The 58-year-old, who reportedly became the first non-veteran to lead the department on Feb. 13, 2017, will be replaced by Adm. Ronny Jackson, who was previously serving as the White House physician, Trump announced in a tweet.
"I am thankful for Dr. David Shulkin’s service to our country and to our GREAT VETERANS!" Trump said after announcing his removal.
Shulkin, a doctor, businessman and, he added, a former volunteer fireman, told Fox News in an email on March 22 that it is a "privilege to represent the 20 million American veterans and to work every day to improve our ability to serve them."
"There isn't a day that goes by that I am not inspired by these men and women," he added. "I am honored to be carrying out the president's commitment to our country's heroes and to making a positive difference in their lives."
Read on for a look at three things to know about Shulkin.
He was a holdover from the Obama administration
In 2015, former President Barack Obama tapped Shulkin to be under secretary for health at the VA.
After he was confirmed by the Senate, he served in this role for 18 months, “leading the nation’s largest integrated health care system, with over 1,700 sites of care serving nearly nine million Veterans,” according to his official Veterans Affairs biography.
As secretary, Shulkin oversaw the entire $177-billion agency, according to the Military Times.
When he was serving as secretary, Shulkin said he wanted to “give veterans greater choice in how and where they receive their care and services and modernize the VA system with contemporary facilities, systems and management practices,” adding that “reducing veteran suicide was [his] top clinical priority.” (A 2016 study from the VA found that some 20 veterans in the U.S. commit suicide each day).
Shulkin said the VA works closely with community partners, such as the #bethere campaign, a suicide prevention and support program targeted at veterans. The VA is also working on “expanding access to behavioral health services and the use of predictive analytics," he added.
He’s a doctor
Shulkin received his medical degree from the Medical College of Pennsylvania, according to his biography. He later became a medical intern at Yale University and then a resident at the University of Pittsburgh.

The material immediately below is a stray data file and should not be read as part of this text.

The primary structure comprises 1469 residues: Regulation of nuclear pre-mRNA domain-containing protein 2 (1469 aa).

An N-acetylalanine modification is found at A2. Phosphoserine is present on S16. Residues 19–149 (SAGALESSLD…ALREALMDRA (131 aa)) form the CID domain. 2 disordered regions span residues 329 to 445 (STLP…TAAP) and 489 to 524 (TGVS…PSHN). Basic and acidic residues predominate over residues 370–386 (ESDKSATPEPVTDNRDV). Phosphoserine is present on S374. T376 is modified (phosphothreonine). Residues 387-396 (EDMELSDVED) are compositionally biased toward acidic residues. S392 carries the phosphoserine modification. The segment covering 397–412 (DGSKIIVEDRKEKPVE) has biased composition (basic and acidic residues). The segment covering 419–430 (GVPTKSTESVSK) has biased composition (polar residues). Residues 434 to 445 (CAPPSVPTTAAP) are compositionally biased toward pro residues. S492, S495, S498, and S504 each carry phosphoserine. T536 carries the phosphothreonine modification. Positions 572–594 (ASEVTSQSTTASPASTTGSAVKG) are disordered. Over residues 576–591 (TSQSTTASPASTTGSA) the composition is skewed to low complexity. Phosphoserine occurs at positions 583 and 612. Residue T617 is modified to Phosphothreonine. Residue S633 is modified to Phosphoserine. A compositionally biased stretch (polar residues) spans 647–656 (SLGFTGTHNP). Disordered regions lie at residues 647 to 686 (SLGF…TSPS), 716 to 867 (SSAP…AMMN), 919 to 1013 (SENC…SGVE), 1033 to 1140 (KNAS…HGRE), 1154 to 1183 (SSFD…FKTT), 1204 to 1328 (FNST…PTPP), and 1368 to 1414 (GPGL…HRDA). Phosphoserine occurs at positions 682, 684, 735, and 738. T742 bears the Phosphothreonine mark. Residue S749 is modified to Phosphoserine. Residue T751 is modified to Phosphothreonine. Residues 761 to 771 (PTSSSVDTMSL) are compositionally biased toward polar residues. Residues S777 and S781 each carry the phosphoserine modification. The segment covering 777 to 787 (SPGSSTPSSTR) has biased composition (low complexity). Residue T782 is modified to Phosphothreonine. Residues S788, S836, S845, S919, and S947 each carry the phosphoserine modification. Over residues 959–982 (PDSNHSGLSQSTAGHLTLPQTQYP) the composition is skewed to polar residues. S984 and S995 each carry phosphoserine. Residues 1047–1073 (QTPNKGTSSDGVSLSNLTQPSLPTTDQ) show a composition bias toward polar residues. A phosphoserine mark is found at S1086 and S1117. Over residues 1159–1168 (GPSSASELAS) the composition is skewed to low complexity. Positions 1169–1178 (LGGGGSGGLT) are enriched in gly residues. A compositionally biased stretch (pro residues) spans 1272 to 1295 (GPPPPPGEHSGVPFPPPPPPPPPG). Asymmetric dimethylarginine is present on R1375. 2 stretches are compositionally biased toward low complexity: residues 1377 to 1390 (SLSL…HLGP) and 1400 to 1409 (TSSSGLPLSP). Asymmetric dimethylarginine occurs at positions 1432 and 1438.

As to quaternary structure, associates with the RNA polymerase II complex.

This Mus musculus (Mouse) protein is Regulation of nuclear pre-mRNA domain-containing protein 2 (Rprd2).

Before working in the Department of Veterans Affairs, Shulkin was chief medical officer of the University of Pennsylvania Health System, Temple University Hospital and also the Medical College of Pennsylvania Hospital, his biography states.
He was also president and CEO of New York's Beth Israel Medical Center from 2005 to 2009, according to ABC News.
Shulkin crossed medicine with business when he founded DoctorQuality, “one of the first consumer-oriented sources of information on quality and safety in healthcare,” according to his biography.
Additionally, Shulkin’s wife, Merle Bari, with whom he has two children, is a dermatologist in Philadelphia.
Shulkin said his experience running private sector organizations in the past helped him to bring a "new approach to government."
“I've been a CEO of start-ups as well as large health systems and from each of these environments I have learned a great deal that I believe is transferable to improving the VA,” he said. “When seeking change, such as we are in VA, you are bound to encounter challenges and make mistakes. Most important is to learn from these experiences and not to repeat them -- that's how organizations get better and improve performance.”
He comes from a military family
Shulkin may not be a veteran, but he does come from a military family.
He was born on a military base in Illinois and his father was an Army physiatrist, according to the Military Times. Both of his grandfathers served during World War I, one of whom was also the chief pharmacist at the VA in Madison, Wisconsin.
Hailing from a military family "has sensitized me to the psychological and medical needs of those who served our country,” Shulkin said during his 2015 confirmation hearing, according to the Military Times.